It’s been four weeks since the Centre decided to demonetise high-value currency notes but the consumers’ cash crunch has had a mixed impact on online businesses. According to a report by Redseers, a consulting firm, e-commerce has suffered heavily post demonetisation since most people still prefer cash on delivery of products.
Despite this setback, the future looks rosy for e-commerce in India. According to global payments firm Worldpay, the Indian e-commerce market is set to overtake the United States and become the second-largest in the world by 2034, going head-to-head with China for top position.
The report added that the e-commerce market is expected to grow “exponentially” with emerging markets leading the charge -- particularly India -- where the segment is predicted to mature by 28% per year from 2016 to 2020, thanks to massive surges in Internet penetration, a swelling millennial population and the rising uptake of mobile phones.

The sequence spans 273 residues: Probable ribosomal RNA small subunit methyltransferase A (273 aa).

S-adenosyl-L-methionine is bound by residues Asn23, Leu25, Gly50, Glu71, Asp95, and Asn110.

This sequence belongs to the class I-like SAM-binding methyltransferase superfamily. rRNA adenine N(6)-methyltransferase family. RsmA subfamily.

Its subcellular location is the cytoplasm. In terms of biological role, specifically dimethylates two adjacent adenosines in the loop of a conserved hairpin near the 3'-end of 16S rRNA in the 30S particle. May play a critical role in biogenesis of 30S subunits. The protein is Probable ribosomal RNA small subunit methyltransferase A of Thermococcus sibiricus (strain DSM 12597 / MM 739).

While this is good news, there is one area that the government needs to tackle on a war footing: India needs a separate law for e-commerce with a view to protecting the rights of web consumers in India.
According to a study (Consumer Rights in the New Economy: Amending the Consumer Protection Act, 1986) by Akhileshwar Pathak of IIM-Ahmedabad, there has been a rise in the number of complaints by consumers against e-commerce firms because the buyer is not able to inspect or sample the goods or services, and also fraudulent payment services. Moreover, all kinds of substandard goods are being dumped in the country because India is a price-sensitive market.
Responding to the requirements of an Internet-backed economy, the European Union has come up with the ‘Directive on the Protection of Consumers’.
Some of these consumer grievances have been tackled in the Consumer Protection Bill, 2015, which is pending in Parliament. The Bill covers transactions through all modes, including offline, online, through electronic means, teleshopping, or other multi-level marketing and also recommends adequate penalty for erring manufacturers and traders. By introducing demonetisation, the government has pushed more and more people to move online; it now must keep its part of the deal by passing the law and securing the interests of the consumers.